Offshore units are often exposed to severe weather events such as hurricanes and loop currents. ABS, based on experience with classing and certifying a large number of these units, has verified that some of the events may cause failures that compromise the structural integrity of the units.
After 2004-2008 with hurricanes such as Rita, Ike and Ivan, the Gulf of Mexico (GoM) has since maintained a relatively quiet decade without severe weather-induced disasters to offshore structures. Fast forward to 2017, and offshore structures in the GoM have experienced a formidable hurricane season highlighted by menacing Hurricane Harvey.
When facing incoming severe tropical storms and hurricanes, it is common for offshore production facilities to activate their operational shut-down and crew evacuation procedures to protect their crew. Facilities are exposed to treacherous conditions due to surging waves, whipping winds and torrential rains, especially in the direct path of the storm. Once crews return to offshore units, operators and lessees can identify major damages and structural failures. Historically, we have seen cranes and drilling derricks with compromised structural integrity and major visible failures.
In 2005, this wave of severe storms provided a call-to-action to revisit design requirements. As a result, the offshore industry came together to discuss ways to improve structural integrity and equipment reliability. The American Petroleum Institute (API) collaborated in updating environmental requirements related to higher waves and stronger winds. This resulted in more robust API environmental requirements incorporating the recent weather events, which were adopted by the offshore industry and regulatory agencies.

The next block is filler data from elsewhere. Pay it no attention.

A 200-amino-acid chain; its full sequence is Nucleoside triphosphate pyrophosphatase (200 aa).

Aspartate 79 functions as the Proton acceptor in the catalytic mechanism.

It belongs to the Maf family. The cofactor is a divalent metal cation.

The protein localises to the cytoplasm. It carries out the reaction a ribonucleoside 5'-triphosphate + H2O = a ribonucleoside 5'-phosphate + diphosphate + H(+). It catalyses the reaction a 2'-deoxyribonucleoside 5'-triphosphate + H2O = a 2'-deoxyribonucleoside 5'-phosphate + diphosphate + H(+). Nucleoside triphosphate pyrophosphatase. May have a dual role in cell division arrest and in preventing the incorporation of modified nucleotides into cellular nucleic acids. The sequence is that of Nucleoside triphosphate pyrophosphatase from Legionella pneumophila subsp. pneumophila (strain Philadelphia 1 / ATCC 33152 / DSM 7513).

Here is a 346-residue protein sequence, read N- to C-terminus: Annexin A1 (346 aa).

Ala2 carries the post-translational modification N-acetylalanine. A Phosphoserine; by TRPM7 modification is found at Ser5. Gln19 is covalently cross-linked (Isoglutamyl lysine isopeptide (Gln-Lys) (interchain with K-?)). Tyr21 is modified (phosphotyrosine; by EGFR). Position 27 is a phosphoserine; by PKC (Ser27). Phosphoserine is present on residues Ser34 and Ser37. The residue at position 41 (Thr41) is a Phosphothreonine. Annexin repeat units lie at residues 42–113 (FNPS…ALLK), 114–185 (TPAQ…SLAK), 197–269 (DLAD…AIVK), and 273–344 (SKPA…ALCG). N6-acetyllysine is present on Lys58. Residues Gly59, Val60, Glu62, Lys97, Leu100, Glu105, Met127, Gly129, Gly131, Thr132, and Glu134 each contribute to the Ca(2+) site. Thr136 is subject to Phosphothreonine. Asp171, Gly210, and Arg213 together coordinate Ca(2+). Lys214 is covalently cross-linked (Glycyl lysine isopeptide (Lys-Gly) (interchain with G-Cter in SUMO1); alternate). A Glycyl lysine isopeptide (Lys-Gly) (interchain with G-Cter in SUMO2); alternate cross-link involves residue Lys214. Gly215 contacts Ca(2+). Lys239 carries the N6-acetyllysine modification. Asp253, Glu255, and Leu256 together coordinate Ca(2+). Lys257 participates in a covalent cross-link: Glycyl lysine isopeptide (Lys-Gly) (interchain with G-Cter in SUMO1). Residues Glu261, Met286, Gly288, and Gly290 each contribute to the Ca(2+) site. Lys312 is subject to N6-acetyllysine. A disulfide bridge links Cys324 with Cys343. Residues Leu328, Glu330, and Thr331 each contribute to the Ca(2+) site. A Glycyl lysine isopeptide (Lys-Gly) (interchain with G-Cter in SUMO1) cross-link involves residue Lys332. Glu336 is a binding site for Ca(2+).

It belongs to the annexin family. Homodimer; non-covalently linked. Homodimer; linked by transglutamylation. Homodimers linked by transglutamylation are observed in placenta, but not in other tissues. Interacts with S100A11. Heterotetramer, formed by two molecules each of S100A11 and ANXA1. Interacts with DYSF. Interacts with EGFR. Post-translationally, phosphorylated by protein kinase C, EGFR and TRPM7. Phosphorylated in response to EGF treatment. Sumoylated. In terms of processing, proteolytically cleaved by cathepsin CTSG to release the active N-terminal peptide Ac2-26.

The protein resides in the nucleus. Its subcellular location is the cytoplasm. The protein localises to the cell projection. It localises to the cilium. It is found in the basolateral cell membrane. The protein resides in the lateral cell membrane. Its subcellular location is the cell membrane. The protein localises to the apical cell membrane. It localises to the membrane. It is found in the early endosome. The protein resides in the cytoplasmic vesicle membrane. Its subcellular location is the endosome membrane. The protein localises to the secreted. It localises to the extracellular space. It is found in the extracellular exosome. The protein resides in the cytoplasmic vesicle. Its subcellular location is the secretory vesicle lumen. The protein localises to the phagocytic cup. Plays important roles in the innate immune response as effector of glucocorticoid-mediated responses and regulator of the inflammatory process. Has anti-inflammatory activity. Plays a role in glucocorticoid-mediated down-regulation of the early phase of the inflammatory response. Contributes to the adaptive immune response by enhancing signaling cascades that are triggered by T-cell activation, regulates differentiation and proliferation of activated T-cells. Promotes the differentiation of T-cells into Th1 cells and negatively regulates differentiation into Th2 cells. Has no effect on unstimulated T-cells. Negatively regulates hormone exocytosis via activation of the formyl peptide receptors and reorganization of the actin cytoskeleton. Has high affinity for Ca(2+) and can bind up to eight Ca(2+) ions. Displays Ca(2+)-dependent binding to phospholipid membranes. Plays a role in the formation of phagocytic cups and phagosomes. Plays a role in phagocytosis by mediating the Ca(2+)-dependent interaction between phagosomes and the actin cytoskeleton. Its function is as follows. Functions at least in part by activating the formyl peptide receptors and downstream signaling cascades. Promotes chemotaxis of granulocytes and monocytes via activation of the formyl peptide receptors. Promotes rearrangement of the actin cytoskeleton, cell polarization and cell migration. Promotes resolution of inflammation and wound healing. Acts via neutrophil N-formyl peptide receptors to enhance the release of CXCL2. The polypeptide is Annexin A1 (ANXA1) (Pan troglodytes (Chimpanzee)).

ABS in-service survey regime includes structural inspection of the unit. During these regular, periodic activities, our surveyors have encountered failure cases due to structures experiencing local overstressing and fatigue that is not easily detected. Preventing these failures requires close-up inspections of critical areas and is vital to preserving structural integrity.
With over 2,000 fixed platforms and floating platforms operating in the GoM, major and minor failures are likely after hurricane exposure. The Bureau of Safety and Environmental Enforcement (BSEE) has outlined regulatory requirements for operators and lessees in the GoM to detail their inspections, plans and reports due to known and potential damages to facilities after severe weather events (NTL No. 2009-G30). These inspection plans and reports are specific to platforms subjected to hurricane force winds as defined by the National Hurricane Center.
Luiz Feijo is the Director of Projects, Offshore, and Corporate Offshore Account Managers at ABS.